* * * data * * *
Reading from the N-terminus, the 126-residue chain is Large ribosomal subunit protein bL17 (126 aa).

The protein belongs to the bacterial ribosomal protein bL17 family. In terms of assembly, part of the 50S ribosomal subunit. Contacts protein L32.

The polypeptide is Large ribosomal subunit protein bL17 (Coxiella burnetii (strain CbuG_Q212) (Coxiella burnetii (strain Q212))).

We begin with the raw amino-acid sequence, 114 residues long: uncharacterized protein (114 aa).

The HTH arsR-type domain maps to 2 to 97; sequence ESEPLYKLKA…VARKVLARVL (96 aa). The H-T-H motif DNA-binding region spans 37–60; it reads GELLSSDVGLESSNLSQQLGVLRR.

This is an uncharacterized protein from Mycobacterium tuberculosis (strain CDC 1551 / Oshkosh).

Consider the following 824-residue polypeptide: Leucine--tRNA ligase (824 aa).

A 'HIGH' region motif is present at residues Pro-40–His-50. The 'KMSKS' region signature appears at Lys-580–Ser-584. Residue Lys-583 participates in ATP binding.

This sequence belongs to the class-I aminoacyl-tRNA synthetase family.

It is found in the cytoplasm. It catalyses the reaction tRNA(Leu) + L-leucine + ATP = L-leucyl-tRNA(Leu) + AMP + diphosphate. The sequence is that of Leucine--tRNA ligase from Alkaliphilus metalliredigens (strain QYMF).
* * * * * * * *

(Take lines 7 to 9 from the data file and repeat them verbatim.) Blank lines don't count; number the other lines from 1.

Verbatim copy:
Consider the following 824-residue polypeptide: Leucine--tRNA ligase (824 aa).

A 'HIGH' region motif is present at residues Pro-40–His-50. The 'KMSKS' region signature appears at Lys-580–Ser-584. Residue Lys-583 participates in ATP binding.

This sequence belongs to the class-I aminoacyl-tRNA synthetase family.